The 5G Fight Is Bigger Than Huawei

BY ELSA B. KANIA 

The latest salvos in the Trump administration’s campaign against Huawei may prove, at best, to be a Pyrrhic victory—or, at worst, directly undermine U.S. interests and objectives. At the moment, it remains unclear how the recent executive order, which creates sweeping authorities to bar and exclude companies or technologies linked to a “foreign adversary” from the United States, and the additionof Huawei to the government blacklist known as the Entity List will be implemented in practice.

It is not too late for U.S. President Donald Trump to recalibrate toward the smarter approach needed for such a complex challenge. In the process, the U.S. government should also pursue more proactive policies that concentrate on ensuring future American competitiveness in 5G, the fifth generation of mobile networks.

The U.S. government is justified in a forceful response to mitigate real, urgent threats to U.S. critical infrastructure, and it is reasonable to constrain high-risk vendors and carriers from U.S. critical infrastructure. However, the framing of this measure in terms of “foreign adversaries” also represents a missed opportunity for the U.S. government to present stronger arguments that reflect the systemic concerns involved, which go far beyond Huawei.

Did China Break the World Economic Order?

YUKON HUANG

Last Friday, the White House raised the tariffs on $200 billion worth of Chinese imports up to 25 percent. On Monday, China retaliated with tariffs of its own. The trade war is now full-on — except that it’s not really about trade.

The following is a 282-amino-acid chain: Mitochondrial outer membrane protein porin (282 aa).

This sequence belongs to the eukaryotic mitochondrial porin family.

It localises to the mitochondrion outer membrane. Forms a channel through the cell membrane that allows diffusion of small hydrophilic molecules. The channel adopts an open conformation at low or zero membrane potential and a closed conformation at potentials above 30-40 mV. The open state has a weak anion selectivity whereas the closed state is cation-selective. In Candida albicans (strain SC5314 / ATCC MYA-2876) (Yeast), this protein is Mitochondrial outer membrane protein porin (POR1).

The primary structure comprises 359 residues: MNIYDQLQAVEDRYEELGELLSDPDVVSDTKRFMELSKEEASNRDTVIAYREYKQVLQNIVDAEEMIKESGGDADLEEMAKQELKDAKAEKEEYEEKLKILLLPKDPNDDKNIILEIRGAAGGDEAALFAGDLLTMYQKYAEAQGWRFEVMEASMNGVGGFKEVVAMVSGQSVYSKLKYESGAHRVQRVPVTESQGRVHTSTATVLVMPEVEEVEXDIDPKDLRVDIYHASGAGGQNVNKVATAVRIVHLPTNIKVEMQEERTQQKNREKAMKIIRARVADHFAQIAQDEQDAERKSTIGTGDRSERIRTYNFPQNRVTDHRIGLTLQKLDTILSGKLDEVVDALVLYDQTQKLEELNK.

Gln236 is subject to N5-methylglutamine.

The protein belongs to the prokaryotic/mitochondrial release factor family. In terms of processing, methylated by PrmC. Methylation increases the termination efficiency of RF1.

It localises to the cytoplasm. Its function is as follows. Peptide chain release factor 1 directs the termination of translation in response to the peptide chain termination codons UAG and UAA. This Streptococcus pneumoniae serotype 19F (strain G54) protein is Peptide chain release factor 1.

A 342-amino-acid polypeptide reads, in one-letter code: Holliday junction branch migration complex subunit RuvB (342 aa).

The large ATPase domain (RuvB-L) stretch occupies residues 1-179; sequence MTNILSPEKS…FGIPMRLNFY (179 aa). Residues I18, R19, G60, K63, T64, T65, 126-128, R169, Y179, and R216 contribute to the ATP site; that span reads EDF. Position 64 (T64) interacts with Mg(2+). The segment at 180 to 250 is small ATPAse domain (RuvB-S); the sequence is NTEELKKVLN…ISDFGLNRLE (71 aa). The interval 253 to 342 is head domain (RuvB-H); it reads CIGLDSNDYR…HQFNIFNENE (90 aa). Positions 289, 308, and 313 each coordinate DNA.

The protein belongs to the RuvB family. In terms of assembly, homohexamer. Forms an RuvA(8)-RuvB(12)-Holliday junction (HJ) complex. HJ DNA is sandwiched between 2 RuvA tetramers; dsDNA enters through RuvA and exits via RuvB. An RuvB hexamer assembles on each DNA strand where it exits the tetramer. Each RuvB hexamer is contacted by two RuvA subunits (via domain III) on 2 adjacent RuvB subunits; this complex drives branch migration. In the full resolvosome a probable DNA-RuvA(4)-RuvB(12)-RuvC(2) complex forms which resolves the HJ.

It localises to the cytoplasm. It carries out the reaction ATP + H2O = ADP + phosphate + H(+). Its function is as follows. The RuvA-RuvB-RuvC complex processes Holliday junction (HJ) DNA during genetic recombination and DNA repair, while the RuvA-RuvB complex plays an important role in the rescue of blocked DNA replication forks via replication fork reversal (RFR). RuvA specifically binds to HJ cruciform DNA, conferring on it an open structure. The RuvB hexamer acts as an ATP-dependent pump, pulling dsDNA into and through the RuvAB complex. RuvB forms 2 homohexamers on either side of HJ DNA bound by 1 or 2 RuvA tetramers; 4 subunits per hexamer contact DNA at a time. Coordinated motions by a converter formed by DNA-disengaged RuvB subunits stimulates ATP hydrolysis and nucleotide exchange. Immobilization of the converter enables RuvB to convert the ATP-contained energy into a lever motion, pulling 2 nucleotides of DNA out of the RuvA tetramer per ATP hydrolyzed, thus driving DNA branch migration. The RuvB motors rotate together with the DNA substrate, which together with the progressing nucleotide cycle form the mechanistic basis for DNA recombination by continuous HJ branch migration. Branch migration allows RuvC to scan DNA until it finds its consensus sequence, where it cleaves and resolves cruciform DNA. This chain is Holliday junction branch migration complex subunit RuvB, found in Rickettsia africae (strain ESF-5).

China does account for the largest share of America’s trade deficit. But many experts don’t seem to think that bilateral trade deficits are a problem in themselves — they’re just a symptom of other issues (if even that). “The overall United States global trade imbalance is the result of economic conditions in the United States — the excess of investment over savings,” Martin Feldstein, a former chairman of the Council of Economic Advisers, has argued, adding that if America’s trade imbalance with China were eliminated, it would simply shift to other countries.

Whether President Trump is misguided in doggedly pursuing tariffs or playing coy and using them as leverage with the Chinese government, America’s continued drive to levy penalties is less about fixing a trade problem than about changing China’s investment rules. In particular, the Trump administration perceives those rules as forcing the transfer of foreign technology to Chinese companies, unfairly helping them.

China Raises Threat of Rare-Earths Cutoff to U.S.

BY KEITH JOHNSON, ELIAS GROLL